Tag Archives: cats

Our Old Yeller Cat

I’ve had a bit of a love-hate relationship with living out on the farm.  When job hunting as I am now, I always take the address off my resume because it could be perceived as a disadvantage, and employers will think I won’t be reliable because I live in the snow belt.  They don’t know that I will drive through anything, and that I’ve come to terms with spending at least 5 years of my life in my car.  Which explains things like my “travel chips” tucked under my seat, and my door pockets that resemble a medicine cabinet.

But I have had to deal with issues that none of my urban based co-workers have.  There was for example, the great Rabies scare of 2006.   We had a cow that was sick and bawling, and hubby had the vet come.   He checked it out and eliminated a bunch of stuff, and then said that one remaining possibility was Rabies.  By the next day he was fairly sure that was the case, so we had to put the cow down, and when the test results came back the diagnosis was confirmed.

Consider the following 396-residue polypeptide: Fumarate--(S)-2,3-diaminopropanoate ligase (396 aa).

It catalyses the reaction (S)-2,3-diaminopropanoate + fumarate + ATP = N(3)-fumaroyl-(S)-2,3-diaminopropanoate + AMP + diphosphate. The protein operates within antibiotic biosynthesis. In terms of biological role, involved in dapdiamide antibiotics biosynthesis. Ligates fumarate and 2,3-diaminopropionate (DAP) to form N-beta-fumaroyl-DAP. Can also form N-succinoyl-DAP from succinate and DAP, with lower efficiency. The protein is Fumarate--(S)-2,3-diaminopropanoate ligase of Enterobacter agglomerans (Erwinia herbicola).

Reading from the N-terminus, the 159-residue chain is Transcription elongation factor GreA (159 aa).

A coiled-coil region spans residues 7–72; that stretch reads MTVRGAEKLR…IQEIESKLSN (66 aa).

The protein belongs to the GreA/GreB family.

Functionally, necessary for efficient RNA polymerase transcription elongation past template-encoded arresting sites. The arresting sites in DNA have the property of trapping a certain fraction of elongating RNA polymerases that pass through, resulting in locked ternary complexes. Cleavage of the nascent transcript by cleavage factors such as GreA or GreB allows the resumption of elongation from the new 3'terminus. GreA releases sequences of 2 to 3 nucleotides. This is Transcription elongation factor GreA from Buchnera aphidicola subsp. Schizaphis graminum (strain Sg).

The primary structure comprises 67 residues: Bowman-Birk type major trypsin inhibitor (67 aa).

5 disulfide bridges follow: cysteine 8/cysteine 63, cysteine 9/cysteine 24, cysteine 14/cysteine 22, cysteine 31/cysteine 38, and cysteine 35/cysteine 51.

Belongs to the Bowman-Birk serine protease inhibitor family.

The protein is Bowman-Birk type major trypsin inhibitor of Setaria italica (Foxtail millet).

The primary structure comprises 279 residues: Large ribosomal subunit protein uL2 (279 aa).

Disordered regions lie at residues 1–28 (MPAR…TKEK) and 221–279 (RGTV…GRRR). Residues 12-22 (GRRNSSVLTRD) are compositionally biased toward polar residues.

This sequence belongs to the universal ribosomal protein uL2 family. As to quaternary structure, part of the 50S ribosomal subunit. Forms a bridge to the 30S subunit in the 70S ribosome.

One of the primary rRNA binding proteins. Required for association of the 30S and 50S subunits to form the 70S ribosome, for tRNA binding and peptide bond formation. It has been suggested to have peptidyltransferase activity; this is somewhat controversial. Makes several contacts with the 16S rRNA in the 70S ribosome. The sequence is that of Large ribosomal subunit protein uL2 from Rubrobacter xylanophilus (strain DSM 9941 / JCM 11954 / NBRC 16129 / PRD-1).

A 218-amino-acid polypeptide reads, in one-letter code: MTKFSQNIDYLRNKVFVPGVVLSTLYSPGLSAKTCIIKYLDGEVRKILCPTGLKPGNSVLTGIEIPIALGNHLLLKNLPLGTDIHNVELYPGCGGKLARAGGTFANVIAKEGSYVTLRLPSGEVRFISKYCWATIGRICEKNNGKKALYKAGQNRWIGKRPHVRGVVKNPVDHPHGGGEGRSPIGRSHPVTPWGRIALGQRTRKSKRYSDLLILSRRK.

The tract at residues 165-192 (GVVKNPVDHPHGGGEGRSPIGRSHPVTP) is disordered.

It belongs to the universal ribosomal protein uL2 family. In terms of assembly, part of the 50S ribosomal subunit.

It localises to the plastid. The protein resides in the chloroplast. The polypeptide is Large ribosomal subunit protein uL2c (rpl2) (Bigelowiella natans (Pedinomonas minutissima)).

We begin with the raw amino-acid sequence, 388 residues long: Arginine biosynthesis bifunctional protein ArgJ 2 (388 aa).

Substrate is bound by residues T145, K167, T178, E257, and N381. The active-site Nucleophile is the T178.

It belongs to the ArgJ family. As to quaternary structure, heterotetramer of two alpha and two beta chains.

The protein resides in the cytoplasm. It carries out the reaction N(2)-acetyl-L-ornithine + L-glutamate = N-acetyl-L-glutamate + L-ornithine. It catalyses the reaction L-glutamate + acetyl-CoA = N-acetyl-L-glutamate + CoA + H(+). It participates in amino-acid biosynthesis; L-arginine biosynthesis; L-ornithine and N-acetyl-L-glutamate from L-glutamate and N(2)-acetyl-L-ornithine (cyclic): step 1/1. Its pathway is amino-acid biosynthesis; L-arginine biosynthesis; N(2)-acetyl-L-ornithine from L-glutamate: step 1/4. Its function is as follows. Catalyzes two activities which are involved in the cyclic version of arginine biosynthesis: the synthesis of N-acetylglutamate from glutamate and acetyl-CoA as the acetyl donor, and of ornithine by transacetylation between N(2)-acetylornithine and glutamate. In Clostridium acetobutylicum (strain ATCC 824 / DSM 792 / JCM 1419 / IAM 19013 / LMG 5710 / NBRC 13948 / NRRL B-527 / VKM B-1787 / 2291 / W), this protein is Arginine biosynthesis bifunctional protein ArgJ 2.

I am a bit of a hypochondriac at the best of times, and learned a long time ago that ignorance is bliss in the area of ailments, as I immediately begin to observe the symptoms in myself or the kids the minute I read about any disease.  We’ve had everything from Malaria to  West Nile to Lyme disease to Meningitis, and that’s just from news stories that I couldn’t turn off fast enough.

The vet said as long as our cats were up to date on their shots there was nothing to worry about with them.  Except that I had let that slide a tiny bit … and they weren’t exactly up to date.  I’ll never forget the feeling in the pit of my stomach as hubby was reassuring me that it was probably very unlikely that we would need to worry about the cats, and that we should schedule them immediately for their shots.  As we chatted, our cat Furbert appeared, purring and rubbing as per usual.  Furbert innocently looked up at me, and he had one single long strand of spit dangling from his lip.